Eye: This is a wonderfully honey amber ale. It had a lot of surge on the pour, but it subsided fairly quickly. The bottle is a fairly standard Sierra Nevada bottle, though it was in a winter theme.

Nose: There was a lot of good spicyness here, as well as some good hops, and some pleasant herbal notes.

Mouth: In the mouth this was a sweet ale with a pleasing bitterness. It was surprisingly refreshing for a winter beer, and had some Belgian tripel notes. There was also some sour, though more along the lines of cranberry than citrus.

Conclusion: I enjoyed this ale as a summer libation. However, I am not sure how it would taste in the dead of winter. In addition, I find winter ales to be the best seasonals. While this was good, other winter warmers do a better job in this regard.

Be sure to check out the wrap-up over at the Barley Blog.

May we have many more special occaisions,
The Scribe

The Session: The London Beer & Cider Festival, 2008

Hello all, and welcome to my blog. For those of you who are beer drinkers, and new to my blog, welcome. For those of you who are spirits and cocktail bloggers, and don’t know what The Session is, it’s basically the beer blogging world’s version of MxMo.

This week the topic of The Session is beer festivals. Being freshly legal at home, I haven’t really been to any beer festivals in the States. However, while I was in London, I did go the annual London Beer and Cider Festival. Let me just say what a blast it was. The festival was hosted by CAMRA, the Campaign for Real Ale. So-called “real ale” for those who don’t know, is ale that is unpasteurized and served out of the same container in which the secondary fermentation happens. The way this festival worked was there was an entry fee (£2.50 for non-CAMRA members), and you could either borrow a glass, or buy the festival glass for £3. The glass was really quite gorgeous, and it was large enough that there was room for head proud of the imperial pint line. Then there was a cost per beer.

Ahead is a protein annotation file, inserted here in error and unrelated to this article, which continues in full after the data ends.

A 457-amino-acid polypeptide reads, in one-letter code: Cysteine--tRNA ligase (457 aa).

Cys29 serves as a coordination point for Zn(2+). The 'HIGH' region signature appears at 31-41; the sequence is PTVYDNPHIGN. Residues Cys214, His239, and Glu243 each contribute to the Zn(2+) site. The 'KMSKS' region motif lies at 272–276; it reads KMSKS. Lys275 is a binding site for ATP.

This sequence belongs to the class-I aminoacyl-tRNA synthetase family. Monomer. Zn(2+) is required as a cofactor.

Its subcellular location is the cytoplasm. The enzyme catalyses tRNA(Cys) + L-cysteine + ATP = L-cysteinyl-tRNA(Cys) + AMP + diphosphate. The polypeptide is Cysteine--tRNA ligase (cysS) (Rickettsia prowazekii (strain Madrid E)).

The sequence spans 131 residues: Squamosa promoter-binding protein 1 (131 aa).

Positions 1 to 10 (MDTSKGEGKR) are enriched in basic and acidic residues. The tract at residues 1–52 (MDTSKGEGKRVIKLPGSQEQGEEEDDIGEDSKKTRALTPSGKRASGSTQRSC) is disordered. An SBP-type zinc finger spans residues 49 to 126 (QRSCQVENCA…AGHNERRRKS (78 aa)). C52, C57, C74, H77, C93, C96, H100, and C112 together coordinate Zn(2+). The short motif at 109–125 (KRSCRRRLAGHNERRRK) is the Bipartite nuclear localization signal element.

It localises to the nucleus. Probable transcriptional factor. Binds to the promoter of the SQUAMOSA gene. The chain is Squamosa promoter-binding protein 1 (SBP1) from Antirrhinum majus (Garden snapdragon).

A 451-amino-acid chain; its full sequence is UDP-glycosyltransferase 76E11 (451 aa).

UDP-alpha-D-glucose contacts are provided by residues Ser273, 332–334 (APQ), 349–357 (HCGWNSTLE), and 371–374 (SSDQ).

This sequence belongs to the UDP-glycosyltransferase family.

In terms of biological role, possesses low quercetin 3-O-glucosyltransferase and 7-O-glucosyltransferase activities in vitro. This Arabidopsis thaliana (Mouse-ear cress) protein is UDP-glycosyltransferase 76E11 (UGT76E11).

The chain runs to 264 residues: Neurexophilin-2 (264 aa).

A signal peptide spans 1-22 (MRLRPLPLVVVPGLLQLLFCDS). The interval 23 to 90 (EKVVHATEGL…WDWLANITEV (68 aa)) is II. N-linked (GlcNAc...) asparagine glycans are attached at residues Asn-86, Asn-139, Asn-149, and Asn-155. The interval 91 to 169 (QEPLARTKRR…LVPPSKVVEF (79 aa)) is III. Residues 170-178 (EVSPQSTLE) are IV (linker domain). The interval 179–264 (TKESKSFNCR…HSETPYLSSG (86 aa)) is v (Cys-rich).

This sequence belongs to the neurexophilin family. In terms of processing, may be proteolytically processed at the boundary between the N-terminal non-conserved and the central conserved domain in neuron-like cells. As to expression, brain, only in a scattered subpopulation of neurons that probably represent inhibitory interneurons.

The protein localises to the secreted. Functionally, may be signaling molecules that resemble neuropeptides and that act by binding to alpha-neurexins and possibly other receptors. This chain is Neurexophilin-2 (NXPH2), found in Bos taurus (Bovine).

Frankly, I would have much preferred a higher entry fee, like perhaps £10 or £20, and unlimited beer. I felt that charging by the half-pint meant that I was less willing to simply try beers, which I feel should be a large part of the festival, but only tried the beers that had flavor notes I liked and were types of beer I liked. While I tried a ton of different beers, I had a good recollection of two:

Enville Brewery: Old Porter – This was quite a nice mild porter. It had some slight sweet notes, with just a touch of bitter and lots of fruity complexity. I would love to get my hands on this fine porter.

Fox Brewery: Cerberus Norfolk Stout – This seemed like more of a porter to me than a stout, at least in comparison to Irish stouts like Guinness, Murphy’s, and so on. Nevertheless I enjoyed this beer immensely. It had nice chocolate and raison notes with just the barest hint of bitterness. It was also pleasantly light bodied for a stout, which is a nice change from the more traditional meal in a glass

Thanks for coming to my Session. Next week, I should be mostly moved in, and will be back to live posting.
Cheers!
The Scribe